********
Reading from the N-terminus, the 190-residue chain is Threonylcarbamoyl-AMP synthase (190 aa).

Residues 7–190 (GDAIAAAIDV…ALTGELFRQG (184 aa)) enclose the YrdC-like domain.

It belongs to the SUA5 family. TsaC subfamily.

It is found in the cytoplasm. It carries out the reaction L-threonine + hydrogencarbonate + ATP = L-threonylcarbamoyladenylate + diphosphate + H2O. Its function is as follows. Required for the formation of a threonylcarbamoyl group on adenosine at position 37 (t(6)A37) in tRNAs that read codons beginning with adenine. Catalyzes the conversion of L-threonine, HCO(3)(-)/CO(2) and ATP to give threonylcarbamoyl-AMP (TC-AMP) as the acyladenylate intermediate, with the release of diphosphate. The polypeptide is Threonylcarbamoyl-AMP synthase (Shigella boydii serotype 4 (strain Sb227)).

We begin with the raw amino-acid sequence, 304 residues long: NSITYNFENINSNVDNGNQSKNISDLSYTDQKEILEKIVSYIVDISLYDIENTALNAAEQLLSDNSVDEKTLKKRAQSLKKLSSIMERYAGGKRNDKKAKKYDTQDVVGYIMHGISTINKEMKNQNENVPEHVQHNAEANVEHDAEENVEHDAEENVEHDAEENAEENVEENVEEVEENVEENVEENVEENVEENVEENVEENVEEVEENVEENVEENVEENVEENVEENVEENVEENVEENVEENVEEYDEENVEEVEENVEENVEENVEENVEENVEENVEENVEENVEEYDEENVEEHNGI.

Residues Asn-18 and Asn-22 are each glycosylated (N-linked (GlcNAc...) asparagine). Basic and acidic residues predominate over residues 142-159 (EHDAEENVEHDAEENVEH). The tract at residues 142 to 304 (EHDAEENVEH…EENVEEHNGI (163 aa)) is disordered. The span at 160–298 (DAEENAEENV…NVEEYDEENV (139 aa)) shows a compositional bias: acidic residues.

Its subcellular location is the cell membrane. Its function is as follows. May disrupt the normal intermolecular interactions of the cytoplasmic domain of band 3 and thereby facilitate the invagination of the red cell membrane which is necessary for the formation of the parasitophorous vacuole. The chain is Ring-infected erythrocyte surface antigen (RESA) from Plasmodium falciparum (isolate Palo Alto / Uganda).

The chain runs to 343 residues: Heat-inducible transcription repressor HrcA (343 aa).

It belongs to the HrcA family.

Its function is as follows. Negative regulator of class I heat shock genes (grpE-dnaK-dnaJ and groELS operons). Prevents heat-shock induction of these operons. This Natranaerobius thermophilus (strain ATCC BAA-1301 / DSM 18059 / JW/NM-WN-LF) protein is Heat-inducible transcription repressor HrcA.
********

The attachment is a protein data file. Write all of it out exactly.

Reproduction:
Reading from the N-terminus, the 190-residue chain is Threonylcarbamoyl-AMP synthase (190 aa).

Residues 7–190 (GDAIAAAIDV…ALTGELFRQG (184 aa)) enclose the YrdC-like domain.

It belongs to the SUA5 family. TsaC subfamily.

It is found in the cytoplasm. It carries out the reaction L-threonine + hydrogencarbonate + ATP = L-threonylcarbamoyladenylate + diphosphate + H2O. Its function is as follows. Required for the formation of a threonylcarbamoyl group on adenosine at position 37 (t(6)A37) in tRNAs that read codons beginning with adenine. Catalyzes the conversion of L-threonine, HCO(3)(-)/CO(2) and ATP to give threonylcarbamoyl-AMP (TC-AMP) as the acyladenylate intermediate, with the release of diphosphate. The polypeptide is Threonylcarbamoyl-AMP synthase (Shigella boydii serotype 4 (strain Sb227)).

We begin with the raw amino-acid sequence, 304 residues long: NSITYNFENINSNVDNGNQSKNISDLSYTDQKEILEKIVSYIVDISLYDIENTALNAAEQLLSDNSVDEKTLKKRAQSLKKLSSIMERYAGGKRNDKKAKKYDTQDVVGYIMHGISTINKEMKNQNENVPEHVQHNAEANVEHDAEENVEHDAEENVEHDAEENAEENVEENVEEVEENVEENVEENVEENVEENVEENVEENVEEVEENVEENVEENVEENVEENVEENVEENVEENVEENVEENVEEYDEENVEEVEENVEENVEENVEENVEENVEENVEENVEENVEEYDEENVEEHNGI.

Residues Asn-18 and Asn-22 are each glycosylated (N-linked (GlcNAc...) asparagine). Basic and acidic residues predominate over residues 142-159 (EHDAEENVEHDAEENVEH). The tract at residues 142 to 304 (EHDAEENVEH…EENVEEHNGI (163 aa)) is disordered. The span at 160–298 (DAEENAEENV…NVEEYDEENV (139 aa)) shows a compositional bias: acidic residues.

Its subcellular location is the cell membrane. Its function is as follows. May disrupt the normal intermolecular interactions of the cytoplasmic domain of band 3 and thereby facilitate the invagination of the red cell membrane which is necessary for the formation of the parasitophorous vacuole. The chain is Ring-infected erythrocyte surface antigen (RESA) from Plasmodium falciparum (isolate Palo Alto / Uganda).

The chain runs to 343 residues: Heat-inducible transcription repressor HrcA (343 aa).

It belongs to the HrcA family.

Its function is as follows. Negative regulator of class I heat shock genes (grpE-dnaK-dnaJ and groELS operons). Prevents heat-shock induction of these operons. This Natranaerobius thermophilus (strain ATCC BAA-1301 / DSM 18059 / JW/NM-WN-LF) protein is Heat-inducible transcription repressor HrcA.